High Court approves €7.5m settlement in action brought over management of teen boy’s birth

11 March 2021

The High Court has approved a €7.5m settlement in an action brought on behalf of a teenage boy who had sued the HSE over the management of his birth.

Kyle Corcoran (17), who has cerebral palsy and requires permanent care, brought proceedings claiming the HSE had been negligent at the time of his birth at St Luke’s General Kilkenny Hospital on June 4, 2003.

The action was brought through his mother Amy Corcoran of Fr Byrne Park, Craiguecullen in Co Carlow.

The claims were denied and the settlement was made without an admission of liability.

The settlement was approved at the High Court today by Mr Justice Kevin Cross.

The judge was told by Aidan Walsh SC for Kyle that the action has been settled following a mediation.

In his action it was claimed that Amy Corcoran was admitted to the Kilkenny hospital on June 4, 2003 complaining of abdominal pain.

It was claimed that she was placed on a cardiotocograph(CTG) which is used to record the foetal heartbeat and the uterine contractions during pregnancy.

It was claimed the HSE failed to take action when the CTG showed readings of decelerations in the infant’s heartbeat, which were followed by substantial increases in Kyle’s heart rate.

Arising out of those readings, it was claimed the HSE’s staff should have intervened and taken steps including expediting Kyle’s delivery, which they allegedly failed to do.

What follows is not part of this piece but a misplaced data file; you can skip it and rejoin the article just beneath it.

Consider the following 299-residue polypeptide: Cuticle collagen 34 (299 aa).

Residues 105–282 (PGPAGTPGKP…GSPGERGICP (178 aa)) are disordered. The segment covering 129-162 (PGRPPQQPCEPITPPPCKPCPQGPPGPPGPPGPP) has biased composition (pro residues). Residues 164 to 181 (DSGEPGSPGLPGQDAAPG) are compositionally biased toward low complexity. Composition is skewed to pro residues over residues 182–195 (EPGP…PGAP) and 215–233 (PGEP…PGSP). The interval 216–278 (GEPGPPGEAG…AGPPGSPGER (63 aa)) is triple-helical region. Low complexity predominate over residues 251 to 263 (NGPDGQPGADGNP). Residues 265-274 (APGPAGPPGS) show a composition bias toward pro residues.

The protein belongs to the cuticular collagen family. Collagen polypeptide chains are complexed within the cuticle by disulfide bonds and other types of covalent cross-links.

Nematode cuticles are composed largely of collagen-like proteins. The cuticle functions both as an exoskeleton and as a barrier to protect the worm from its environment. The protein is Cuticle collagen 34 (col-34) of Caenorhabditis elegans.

It was also claimed that Kyle was delivered following an allegedly clinically unacceptable delay.

Following his birth he was transferred to Waterford Regional Hospital where he remained in Intensive care for two weeks.

The HSE, it was claimed, was negligent on several grounds including that it failed to take proper action and that it allowed Kyle to be born in an asphyxiated state, resulting in him suffering permanent and significant injuries.

The court heard that arising out of his injuries Kyle had to be fitted with a gastrostomy peg to allow him to eat because he has no ability to swallow.

The court also heard he has cerebral palsy, and a moderate learning disability, but has reasonable mobility on his feet. Counsel said that Lyle is able to play football in his back garden.

He has difficulties with his speech, and his communications skills are limited.

He has a lack of safety awareness and requires permanent care, close monitoring, and is incapable of independent living.

Kyle attends a special school and lives at home with his family, the court also heard.

Mr Walsh also told the court that Amy Corcoran was happy with the settlement and an application to make Kyle a ward of court will be made in due course.

Counsel said the full value of the claim was approximately €9m. However following the mediation, that figure was reduced by just over 17pc to a total of just over €7.586m, counsel said.

In approving the settlement Mr Justice Cross said it was “a good” and “reasonable one” in the circumstances.

He also said the settlement will provide for Kyle’s future care needs.

Source Irish Independent

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